Generally speaking, families have two methods of ceremonies to choose from when deciding on how they want to memorialize their deceased loved one. The first method is the one most commonly known; the funeral, the second is one slowly gaining traction; a celebration of life.
Both are beautiful ceremonies; filled with bittersweet memories, kind words, powerful memorials, and intense emotions. Both ceremonies can be done for burials or cremations. However, before deciding which ceremony is best for you, it’s important to understand the differences between a celebration of life and a funeral.
With a funeral, one of the biggest distinctions is the presence of the body. At funerals, the body is typically embalmed and prepared by funeral home staff. This preparation usually precedes the organized viewing. For some, this can provide closure, providing the opportunity for final farewells. A viewing can also be done for someone who will be cremated- this may require embalming depending on the funeral home.
An urn may be present at the viewing so as to let those attending know the person will be cremated. Since, after cremation, funeral homes only offer a temporary box for the ashes, a family can opt to purchase an urnahead of time to have it present at the funeral.
Additionally, funerals are often a more religious or faith-based ceremony. The process of laying a loved one to rest might require prayer, rosaries or special rituals defined by a religious denomination or specific culture. The tone of these ceremonies is somber, serious, and is to reflect the state of mourning and sadness endured by the family and friends.
It is important to those who follow a specific faith, but it can also be crucial to those who are spiritual or seeking an experience that reflects their heartbreak.
By comparison, a celebration of life is a ceremony that reflects a vastly different tone, that of reflection and remembrance. With a celebration of life, family and friends are hoping to do just that- celebrate the best living days, the wonderful memories made, the loving nuances and mannerisms. It is a tone of sobering recollections, often leaving people with feelings bittersweet but jovial moments.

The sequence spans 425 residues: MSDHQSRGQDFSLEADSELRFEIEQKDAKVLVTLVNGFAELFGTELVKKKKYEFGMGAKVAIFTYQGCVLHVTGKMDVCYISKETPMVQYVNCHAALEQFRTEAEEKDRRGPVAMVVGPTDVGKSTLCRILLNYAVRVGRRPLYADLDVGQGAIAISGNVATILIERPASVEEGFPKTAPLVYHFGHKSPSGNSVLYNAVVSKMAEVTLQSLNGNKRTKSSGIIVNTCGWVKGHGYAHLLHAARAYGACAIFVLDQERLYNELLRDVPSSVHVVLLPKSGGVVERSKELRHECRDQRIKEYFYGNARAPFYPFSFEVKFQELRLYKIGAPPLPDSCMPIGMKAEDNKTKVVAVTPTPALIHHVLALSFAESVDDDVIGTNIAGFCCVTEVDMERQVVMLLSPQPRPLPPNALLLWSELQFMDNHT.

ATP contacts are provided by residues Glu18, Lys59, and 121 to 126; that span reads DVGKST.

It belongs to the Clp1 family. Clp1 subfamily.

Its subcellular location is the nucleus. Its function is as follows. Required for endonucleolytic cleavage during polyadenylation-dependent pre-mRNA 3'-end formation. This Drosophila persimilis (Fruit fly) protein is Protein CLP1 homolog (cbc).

Celebrations of life are often a less formal ceremony, where invitees might come wearing colors, rather than black. At a celebration of life, they might laugh a bit more or engage in conversation about memories had, sharing stories or their own happiest memories. There is a greater sense of freedom in how one wants to remember and honor the deceased. Whereas a funeral might take place in a cemetery or at a church, a celebration of life can be in a home or at a park, perhaps at the beach or some other special location with a connection to the loved one who has passed.
A great benefit to celebrations of life with cremation is the deceased can be involved in the festivities! Instead of the visceral presence of a body, the cremated remains of the deceased can be placed inside an urn and presented to the attendees. Here atGetUrns.comwe have a selection ofsubtleurns thatdon’tlook likeurnsat all!
Both a funeral and a celebration of life can offer solace, comfort, and closure to those in mourning. They serve to honor the deceased and bring together families and loved ones.
One is not more important than the other, they simply cater to different intents, they function in different ways, and they can be based on one’s religious, spiritual, cultural, or personal needs when it comes to a final farewell. Deciding on one might not be easy, but regardless, the choice you make should be the one that you want for your loved one.
There are many different ways to scatter ashes in the United States, and most states have favorable laws. Working with a funeral home or crematory may make the planning process less stressful and help you understand what is permitted and what is not permitted.
Doves, butterflies, and the Tree of Life are three profound and prominent symbols that represent life, death and rebirth. We incorporate these symbols tastefully in our urn collections, allowing you to memorialize your loved ones in ways that are meaningful to you.